The dissemination tools currently under use are allowing us to easily achieve all the sectors of the society, both public and private. It is necessary to ensure that the information spreaded by these channels is valid and useful for decision makers.

Each year my Ministry publishes the environmental indicators report including annual data series of temperatures, precipitations and snow falls. We also elaborate climatic bulletins monthly and seasonal bulletins available in digital format. We can confirm that this information generate interest among the population and is frequently consulted.

Therefore, in this field, like in the other topics concerning environmental issues, we make a lot of effort in spreading periodically the maximum available information in order to raise the awareness of population concerning these topics.

In 2015 the Climate Change Adaptation Process of Andorra was launched. What is its situation today?

The participatory process of climate change adaptation in Andorra (PAACC) allowed us to identify a set of 94 adaptation measures regrouped and classified in 43 measures applicable to various economic sectors, in order to facilitate the future set up of a proper Adaptation Strategy in Andorra.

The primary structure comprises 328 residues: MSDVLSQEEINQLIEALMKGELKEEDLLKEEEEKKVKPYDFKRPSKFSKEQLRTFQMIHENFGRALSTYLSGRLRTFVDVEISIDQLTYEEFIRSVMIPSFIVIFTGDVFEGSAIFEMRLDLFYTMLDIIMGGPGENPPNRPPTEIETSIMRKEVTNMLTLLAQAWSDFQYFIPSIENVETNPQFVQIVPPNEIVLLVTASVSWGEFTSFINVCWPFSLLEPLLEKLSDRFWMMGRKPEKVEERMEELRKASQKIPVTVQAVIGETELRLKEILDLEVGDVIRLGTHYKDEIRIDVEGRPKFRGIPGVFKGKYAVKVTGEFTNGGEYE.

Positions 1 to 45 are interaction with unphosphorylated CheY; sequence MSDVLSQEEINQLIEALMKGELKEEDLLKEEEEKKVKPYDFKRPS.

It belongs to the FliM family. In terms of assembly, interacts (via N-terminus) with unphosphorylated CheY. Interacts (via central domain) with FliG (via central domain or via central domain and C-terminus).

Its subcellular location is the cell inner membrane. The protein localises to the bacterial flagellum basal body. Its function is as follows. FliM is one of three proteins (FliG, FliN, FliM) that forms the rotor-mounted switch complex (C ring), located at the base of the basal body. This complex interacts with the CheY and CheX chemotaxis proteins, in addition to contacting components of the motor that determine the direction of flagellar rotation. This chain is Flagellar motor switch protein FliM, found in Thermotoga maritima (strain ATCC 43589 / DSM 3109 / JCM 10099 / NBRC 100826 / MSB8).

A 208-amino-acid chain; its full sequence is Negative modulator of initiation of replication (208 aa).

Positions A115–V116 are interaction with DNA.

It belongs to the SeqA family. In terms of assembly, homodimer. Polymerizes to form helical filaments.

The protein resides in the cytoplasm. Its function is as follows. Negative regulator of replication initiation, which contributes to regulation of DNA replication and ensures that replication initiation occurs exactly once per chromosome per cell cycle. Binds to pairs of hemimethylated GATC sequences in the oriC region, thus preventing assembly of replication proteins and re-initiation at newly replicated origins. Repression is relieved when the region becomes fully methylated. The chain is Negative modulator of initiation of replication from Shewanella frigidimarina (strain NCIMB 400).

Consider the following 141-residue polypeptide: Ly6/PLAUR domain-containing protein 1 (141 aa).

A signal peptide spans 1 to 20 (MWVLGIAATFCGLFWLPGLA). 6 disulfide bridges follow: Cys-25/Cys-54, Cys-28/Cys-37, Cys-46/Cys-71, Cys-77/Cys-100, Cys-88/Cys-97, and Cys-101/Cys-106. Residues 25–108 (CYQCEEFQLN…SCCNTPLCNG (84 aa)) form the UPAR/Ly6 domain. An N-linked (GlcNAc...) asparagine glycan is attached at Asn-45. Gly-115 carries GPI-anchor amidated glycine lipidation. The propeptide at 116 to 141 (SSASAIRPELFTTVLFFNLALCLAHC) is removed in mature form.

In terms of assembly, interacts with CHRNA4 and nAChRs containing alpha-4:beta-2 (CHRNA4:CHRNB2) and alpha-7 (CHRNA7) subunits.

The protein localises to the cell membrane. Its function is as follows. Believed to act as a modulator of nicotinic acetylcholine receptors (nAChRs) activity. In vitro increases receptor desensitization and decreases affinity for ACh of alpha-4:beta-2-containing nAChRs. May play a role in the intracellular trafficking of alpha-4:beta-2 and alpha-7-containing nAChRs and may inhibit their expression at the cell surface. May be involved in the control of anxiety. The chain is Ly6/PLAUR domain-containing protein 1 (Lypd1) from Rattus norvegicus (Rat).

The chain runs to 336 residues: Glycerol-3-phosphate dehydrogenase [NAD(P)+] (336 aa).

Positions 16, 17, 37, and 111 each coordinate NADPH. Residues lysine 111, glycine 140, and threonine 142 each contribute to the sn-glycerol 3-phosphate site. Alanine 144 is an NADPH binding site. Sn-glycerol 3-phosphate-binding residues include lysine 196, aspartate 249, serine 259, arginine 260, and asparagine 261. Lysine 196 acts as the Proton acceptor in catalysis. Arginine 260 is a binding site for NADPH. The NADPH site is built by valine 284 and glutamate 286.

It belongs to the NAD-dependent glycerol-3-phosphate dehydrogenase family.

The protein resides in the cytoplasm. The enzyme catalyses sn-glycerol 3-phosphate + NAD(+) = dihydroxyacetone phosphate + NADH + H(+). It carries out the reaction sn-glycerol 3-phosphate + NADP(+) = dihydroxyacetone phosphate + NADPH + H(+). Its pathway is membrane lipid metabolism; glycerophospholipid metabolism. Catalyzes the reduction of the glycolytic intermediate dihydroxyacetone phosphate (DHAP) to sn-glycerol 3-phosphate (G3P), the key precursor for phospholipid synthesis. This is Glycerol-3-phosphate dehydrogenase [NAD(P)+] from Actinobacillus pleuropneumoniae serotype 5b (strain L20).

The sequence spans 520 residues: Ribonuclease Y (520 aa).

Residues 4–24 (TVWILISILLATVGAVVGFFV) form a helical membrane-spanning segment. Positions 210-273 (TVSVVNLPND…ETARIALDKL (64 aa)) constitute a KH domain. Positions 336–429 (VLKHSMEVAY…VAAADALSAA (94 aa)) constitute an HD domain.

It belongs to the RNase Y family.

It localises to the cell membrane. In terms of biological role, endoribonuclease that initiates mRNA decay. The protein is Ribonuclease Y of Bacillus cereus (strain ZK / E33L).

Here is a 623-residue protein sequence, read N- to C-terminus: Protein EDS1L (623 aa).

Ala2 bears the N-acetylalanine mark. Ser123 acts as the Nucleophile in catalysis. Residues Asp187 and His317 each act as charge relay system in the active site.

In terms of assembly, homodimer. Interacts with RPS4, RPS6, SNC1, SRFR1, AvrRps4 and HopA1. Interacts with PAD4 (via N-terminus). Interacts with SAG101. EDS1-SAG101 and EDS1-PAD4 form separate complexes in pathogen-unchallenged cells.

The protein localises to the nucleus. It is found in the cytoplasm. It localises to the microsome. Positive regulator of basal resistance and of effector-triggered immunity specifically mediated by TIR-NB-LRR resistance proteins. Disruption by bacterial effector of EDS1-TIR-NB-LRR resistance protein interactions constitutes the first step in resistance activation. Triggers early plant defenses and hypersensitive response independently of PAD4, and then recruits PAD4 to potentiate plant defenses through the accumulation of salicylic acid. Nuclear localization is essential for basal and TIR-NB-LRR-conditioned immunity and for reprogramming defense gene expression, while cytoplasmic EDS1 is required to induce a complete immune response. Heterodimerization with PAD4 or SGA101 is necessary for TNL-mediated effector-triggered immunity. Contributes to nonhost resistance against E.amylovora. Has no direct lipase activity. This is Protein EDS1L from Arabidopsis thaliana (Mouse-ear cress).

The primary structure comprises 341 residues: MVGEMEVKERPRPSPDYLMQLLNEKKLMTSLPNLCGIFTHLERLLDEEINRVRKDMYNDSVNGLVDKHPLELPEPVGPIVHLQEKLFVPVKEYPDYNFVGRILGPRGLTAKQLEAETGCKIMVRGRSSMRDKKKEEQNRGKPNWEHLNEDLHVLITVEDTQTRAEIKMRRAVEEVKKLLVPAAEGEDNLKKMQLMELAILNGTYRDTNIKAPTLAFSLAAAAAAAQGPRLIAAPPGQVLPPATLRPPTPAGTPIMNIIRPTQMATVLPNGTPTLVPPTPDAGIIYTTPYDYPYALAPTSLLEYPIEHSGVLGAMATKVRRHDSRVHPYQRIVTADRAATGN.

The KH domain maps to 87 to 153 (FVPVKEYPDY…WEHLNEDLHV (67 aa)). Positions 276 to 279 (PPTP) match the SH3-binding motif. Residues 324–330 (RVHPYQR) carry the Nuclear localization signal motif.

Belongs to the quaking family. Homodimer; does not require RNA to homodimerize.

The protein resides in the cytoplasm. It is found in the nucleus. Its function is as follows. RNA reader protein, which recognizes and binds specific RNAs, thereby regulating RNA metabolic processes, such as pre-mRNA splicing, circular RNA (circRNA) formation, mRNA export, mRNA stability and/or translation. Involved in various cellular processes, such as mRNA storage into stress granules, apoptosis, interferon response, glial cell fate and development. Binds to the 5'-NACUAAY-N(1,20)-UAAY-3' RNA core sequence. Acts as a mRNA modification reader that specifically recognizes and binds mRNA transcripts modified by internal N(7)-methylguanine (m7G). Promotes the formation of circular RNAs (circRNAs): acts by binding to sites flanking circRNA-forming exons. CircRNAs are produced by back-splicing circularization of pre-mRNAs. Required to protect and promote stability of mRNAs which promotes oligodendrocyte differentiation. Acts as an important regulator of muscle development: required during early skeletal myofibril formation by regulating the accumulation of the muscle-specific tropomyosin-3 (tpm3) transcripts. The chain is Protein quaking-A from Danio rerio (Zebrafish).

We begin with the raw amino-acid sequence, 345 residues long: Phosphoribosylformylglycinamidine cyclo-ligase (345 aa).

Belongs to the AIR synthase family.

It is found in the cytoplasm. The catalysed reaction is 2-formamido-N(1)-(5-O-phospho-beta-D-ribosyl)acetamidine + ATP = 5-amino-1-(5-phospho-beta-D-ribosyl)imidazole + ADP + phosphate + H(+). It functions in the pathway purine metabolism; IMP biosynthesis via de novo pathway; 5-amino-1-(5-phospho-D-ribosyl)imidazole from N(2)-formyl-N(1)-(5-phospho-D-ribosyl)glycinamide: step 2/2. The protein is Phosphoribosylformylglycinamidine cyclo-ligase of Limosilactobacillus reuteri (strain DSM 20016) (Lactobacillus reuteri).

Adaptation measures concerns mainly planning areas related to the following sectors: energy, water management, tourism, transport and natural hazards. Secondly, the main actions proposed were more operational concerning nature conservation, especially for the agriculture and livestock, public health and energy.

By now some of these adaptation measures have been already implemented. In the agriculture and livestock, some of these measures include the promotion of mountain ecotourism in order to reduce primary sector vulnerabilities, as well as the establishment of quality label system, and the promotion and sale of national Official Seal Andorran Agricultural Product, which allows differentiation of local and proximity products. In the energy sector, we are working in the energy infrastructure sector plan, with the aim of diversifying renewable energy production and strengthen energetic sovereignty.